Assessing Energy Savings in Cooperation With Novel Containment Evaluation

Paul Leitch, University of Toronto

The University of Toronto is a research intensive university with over 1600 fume hoods (FH), most of which are constant air volume (CAV). A recent survey shows that a majority of FH have an average face velocity over 110 fpm which equates to approximately 660 cfm (at 4 ft x 18") of conditioned outside air. Reducing the excessive exhaust rates of the CAV FHs is one of the many energy saving initiatives the University is assessing. As this energy saving concept may impact the performance of the FH's, the Facilities & Services Sustainability Office and the Environmental Health and Safety Office initiated a FH energy performance evaluation program in parallel with FH efficiency of containment following ASHRAE 110 test protocols and smoke pattern visualization. These tests were completed at different sash heights using a multi-grid airflow arrangement under "as-used" conditions. Different exhaust rates using VAV FH's were tested to see the effect on containment. Based on the smoke pattern visualization and cross draft measurement, FH containment was graded at a range of face velocities into four different levels: (A) full containment, will pass "as used"; (B) small leaks observed, safe, but requires further investigation and testing; (C) containment testing required, may require increased exhaust; (F) smoke escape from FH, failed certification, remedial action required. The energy savings when the FH passed at lower than "as-used" face velocities was calculated. This was then used to estimate the potential for FH's across the campus portfolio assuming they could be safely operated at lower face velocities as shown in the tests.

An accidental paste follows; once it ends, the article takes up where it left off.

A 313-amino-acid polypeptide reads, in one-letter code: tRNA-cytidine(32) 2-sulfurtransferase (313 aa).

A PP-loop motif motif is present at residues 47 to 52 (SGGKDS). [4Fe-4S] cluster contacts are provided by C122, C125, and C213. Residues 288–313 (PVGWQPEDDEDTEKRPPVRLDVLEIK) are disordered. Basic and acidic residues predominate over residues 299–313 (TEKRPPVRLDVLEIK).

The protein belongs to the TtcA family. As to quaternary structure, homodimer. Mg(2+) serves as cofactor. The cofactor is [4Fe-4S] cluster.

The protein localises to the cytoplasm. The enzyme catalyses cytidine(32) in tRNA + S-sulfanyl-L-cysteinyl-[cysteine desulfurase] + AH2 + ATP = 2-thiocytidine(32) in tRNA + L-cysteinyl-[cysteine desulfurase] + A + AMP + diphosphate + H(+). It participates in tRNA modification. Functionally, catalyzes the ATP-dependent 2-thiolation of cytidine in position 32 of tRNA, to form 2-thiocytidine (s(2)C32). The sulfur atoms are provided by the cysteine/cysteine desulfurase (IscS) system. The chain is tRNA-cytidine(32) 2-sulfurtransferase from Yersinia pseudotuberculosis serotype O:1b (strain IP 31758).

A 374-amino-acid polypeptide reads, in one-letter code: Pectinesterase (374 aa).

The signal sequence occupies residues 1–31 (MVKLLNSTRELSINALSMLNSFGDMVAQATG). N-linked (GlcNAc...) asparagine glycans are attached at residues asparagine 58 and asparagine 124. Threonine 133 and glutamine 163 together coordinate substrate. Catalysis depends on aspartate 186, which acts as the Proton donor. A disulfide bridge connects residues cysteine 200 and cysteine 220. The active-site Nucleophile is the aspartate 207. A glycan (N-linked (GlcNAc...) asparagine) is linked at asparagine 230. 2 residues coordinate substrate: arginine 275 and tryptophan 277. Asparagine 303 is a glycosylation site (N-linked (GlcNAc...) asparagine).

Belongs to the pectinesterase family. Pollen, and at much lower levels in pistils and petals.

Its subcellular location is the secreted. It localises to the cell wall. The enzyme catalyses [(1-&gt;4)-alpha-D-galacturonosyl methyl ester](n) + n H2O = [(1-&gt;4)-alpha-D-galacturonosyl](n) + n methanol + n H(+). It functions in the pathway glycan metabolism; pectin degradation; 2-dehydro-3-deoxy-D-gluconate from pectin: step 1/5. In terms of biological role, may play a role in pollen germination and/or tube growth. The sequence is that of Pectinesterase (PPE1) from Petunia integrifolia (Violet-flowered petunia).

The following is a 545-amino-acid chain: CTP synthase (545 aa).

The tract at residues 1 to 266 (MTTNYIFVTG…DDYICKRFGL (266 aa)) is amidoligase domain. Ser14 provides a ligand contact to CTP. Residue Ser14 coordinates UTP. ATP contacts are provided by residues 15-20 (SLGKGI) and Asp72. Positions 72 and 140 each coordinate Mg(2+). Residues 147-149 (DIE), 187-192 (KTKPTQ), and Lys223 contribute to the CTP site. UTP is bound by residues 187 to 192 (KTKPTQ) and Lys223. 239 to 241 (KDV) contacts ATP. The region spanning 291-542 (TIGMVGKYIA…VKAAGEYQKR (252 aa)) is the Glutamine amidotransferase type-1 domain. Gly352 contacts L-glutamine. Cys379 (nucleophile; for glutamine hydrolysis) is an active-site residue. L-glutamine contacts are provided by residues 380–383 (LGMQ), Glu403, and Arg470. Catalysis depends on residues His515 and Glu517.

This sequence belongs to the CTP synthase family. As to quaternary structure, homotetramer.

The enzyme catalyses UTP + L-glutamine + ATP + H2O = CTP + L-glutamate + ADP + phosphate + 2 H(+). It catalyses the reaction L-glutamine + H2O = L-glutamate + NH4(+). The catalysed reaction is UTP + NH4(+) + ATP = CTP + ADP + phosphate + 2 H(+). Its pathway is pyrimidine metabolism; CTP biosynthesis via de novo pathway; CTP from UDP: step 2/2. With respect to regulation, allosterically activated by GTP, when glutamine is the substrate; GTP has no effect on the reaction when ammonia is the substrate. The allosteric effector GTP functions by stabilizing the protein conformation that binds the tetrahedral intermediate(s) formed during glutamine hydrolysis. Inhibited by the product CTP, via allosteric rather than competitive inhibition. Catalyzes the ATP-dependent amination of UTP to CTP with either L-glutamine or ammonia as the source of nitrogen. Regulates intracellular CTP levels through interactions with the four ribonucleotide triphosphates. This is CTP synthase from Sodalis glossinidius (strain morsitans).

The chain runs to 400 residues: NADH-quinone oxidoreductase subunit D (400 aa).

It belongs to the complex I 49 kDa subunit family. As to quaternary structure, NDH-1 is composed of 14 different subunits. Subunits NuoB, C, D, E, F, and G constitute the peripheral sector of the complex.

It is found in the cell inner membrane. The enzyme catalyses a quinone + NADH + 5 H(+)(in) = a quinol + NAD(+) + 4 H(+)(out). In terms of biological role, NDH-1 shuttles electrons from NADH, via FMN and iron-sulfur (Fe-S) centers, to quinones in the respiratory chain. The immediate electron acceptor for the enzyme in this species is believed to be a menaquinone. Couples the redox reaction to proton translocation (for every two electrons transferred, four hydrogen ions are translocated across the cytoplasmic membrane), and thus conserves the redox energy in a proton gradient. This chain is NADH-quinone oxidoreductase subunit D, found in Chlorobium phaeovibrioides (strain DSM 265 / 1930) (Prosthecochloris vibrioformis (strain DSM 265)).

This paper will present the methodology and how containment testing results can be used to optimize and quantify energy savings without compromising laboratory safety.

Learning Objectives

  • Verify the safe operation of the hood and optimize the exhaust rate for energy savings and learning the energy metrics and effect of exhaust rates.
  • Cooperation with the EH&S team for optimizing fume hood operations
  • Assessing the energy savings potential using existing EH&S performance data and optimized performance opportunities.
  • Showing that the optimum operation can be achieved without sacrificing EH&S standards.


Paul is a registered mechanical engineer involved with energy conservation and clean technology systems for many years. His current role is as director of sustainability at the University of Toronto where he develops and assesses energy conservation projects in the facilities. He has recently been collaborating with the EH&S team to develop energy saving concepts while maintaining or improving the safety of the labs. In particular how to maintain containment with appropriate fume hood exhaust


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